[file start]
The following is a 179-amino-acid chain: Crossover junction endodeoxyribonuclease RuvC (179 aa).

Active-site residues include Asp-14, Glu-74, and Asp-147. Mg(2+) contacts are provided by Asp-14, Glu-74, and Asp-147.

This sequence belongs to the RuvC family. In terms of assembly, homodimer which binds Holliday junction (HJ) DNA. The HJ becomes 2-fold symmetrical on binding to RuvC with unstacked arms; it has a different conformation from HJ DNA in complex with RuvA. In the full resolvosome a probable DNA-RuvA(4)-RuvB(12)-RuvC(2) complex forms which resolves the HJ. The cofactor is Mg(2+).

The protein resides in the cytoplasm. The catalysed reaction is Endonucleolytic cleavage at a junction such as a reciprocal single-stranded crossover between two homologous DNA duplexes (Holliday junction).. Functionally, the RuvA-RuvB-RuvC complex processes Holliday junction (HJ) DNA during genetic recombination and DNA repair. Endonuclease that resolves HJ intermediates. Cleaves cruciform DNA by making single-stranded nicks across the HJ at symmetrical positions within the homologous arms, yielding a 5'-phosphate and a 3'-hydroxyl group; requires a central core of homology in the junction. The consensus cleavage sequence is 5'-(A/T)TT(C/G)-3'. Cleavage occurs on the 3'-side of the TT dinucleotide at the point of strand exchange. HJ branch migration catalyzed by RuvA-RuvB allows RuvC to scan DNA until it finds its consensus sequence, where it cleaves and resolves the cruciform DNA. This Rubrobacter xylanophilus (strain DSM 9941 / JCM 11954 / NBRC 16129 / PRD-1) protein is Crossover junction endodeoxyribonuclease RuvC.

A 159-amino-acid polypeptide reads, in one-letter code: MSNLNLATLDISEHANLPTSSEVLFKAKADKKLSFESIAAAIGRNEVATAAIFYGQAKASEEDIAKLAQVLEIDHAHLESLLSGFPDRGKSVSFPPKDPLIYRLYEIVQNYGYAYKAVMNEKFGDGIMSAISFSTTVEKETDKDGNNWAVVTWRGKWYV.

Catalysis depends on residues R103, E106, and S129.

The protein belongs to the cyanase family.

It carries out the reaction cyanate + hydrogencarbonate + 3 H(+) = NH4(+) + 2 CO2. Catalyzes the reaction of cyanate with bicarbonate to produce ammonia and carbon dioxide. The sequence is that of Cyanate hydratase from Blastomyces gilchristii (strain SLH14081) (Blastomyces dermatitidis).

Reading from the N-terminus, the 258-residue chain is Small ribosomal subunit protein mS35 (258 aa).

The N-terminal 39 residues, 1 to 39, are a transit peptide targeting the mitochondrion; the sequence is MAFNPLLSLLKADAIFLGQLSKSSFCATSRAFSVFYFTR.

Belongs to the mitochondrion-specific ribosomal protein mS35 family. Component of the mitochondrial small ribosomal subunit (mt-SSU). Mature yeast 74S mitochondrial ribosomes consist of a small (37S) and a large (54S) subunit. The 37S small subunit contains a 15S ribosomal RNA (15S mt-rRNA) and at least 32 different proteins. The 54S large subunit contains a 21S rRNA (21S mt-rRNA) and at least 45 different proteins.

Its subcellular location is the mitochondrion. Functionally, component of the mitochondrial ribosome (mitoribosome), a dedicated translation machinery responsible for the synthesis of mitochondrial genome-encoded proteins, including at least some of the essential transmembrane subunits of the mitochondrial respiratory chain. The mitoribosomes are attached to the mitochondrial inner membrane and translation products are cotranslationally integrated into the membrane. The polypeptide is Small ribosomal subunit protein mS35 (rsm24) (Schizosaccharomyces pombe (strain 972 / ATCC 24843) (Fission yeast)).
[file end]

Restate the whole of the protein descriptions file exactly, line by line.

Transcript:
The following is a 179-amino-acid chain: Crossover junction endodeoxyribonuclease RuvC (179 aa).

Active-site residues include Asp-14, Glu-74, and Asp-147. Mg(2+) contacts are provided by Asp-14, Glu-74, and Asp-147.

This sequence belongs to the RuvC family. In terms of assembly, homodimer which binds Holliday junction (HJ) DNA. The HJ becomes 2-fold symmetrical on binding to RuvC with unstacked arms; it has a different conformation from HJ DNA in complex with RuvA. In the full resolvosome a probable DNA-RuvA(4)-RuvB(12)-RuvC(2) complex forms which resolves the HJ. The cofactor is Mg(2+).

The protein resides in the cytoplasm. The catalysed reaction is Endonucleolytic cleavage at a junction such as a reciprocal single-stranded crossover between two homologous DNA duplexes (Holliday junction).. Functionally, the RuvA-RuvB-RuvC complex processes Holliday junction (HJ) DNA during genetic recombination and DNA repair. Endonuclease that resolves HJ intermediates. Cleaves cruciform DNA by making single-stranded nicks across the HJ at symmetrical positions within the homologous arms, yielding a 5'-phosphate and a 3'-hydroxyl group; requires a central core of homology in the junction. The consensus cleavage sequence is 5'-(A/T)TT(C/G)-3'. Cleavage occurs on the 3'-side of the TT dinucleotide at the point of strand exchange. HJ branch migration catalyzed by RuvA-RuvB allows RuvC to scan DNA until it finds its consensus sequence, where it cleaves and resolves the cruciform DNA. This Rubrobacter xylanophilus (strain DSM 9941 / JCM 11954 / NBRC 16129 / PRD-1) protein is Crossover junction endodeoxyribonuclease RuvC.

A 159-amino-acid polypeptide reads, in one-letter code: MSNLNLATLDISEHANLPTSSEVLFKAKADKKLSFESIAAAIGRNEVATAAIFYGQAKASEEDIAKLAQVLEIDHAHLESLLSGFPDRGKSVSFPPKDPLIYRLYEIVQNYGYAYKAVMNEKFGDGIMSAISFSTTVEKETDKDGNNWAVVTWRGKWYV.

Catalysis depends on residues R103, E106, and S129.

The protein belongs to the cyanase family.

It carries out the reaction cyanate + hydrogencarbonate + 3 H(+) = NH4(+) + 2 CO2. Catalyzes the reaction of cyanate with bicarbonate to produce ammonia and carbon dioxide. The sequence is that of Cyanate hydratase from Blastomyces gilchristii (strain SLH14081) (Blastomyces dermatitidis).

Reading from the N-terminus, the 258-residue chain is Small ribosomal subunit protein mS35 (258 aa).

The N-terminal 39 residues, 1 to 39, are a transit peptide targeting the mitochondrion; the sequence is MAFNPLLSLLKADAIFLGQLSKSSFCATSRAFSVFYFTR.

Belongs to the mitochondrion-specific ribosomal protein mS35 family. Component of the mitochondrial small ribosomal subunit (mt-SSU). Mature yeast 74S mitochondrial ribosomes consist of a small (37S) and a large (54S) subunit. The 37S small subunit contains a 15S ribosomal RNA (15S mt-rRNA) and at least 32 different proteins. The 54S large subunit contains a 21S rRNA (21S mt-rRNA) and at least 45 different proteins.

Its subcellular location is the mitochondrion. Functionally, component of the mitochondrial ribosome (mitoribosome), a dedicated translation machinery responsible for the synthesis of mitochondrial genome-encoded proteins, including at least some of the essential transmembrane subunits of the mitochondrial respiratory chain. The mitoribosomes are attached to the mitochondrial inner membrane and translation products are cotranslationally integrated into the membrane. The polypeptide is Small ribosomal subunit protein mS35 (rsm24) (Schizosaccharomyces pombe (strain 972 / ATCC 24843) (Fission yeast)).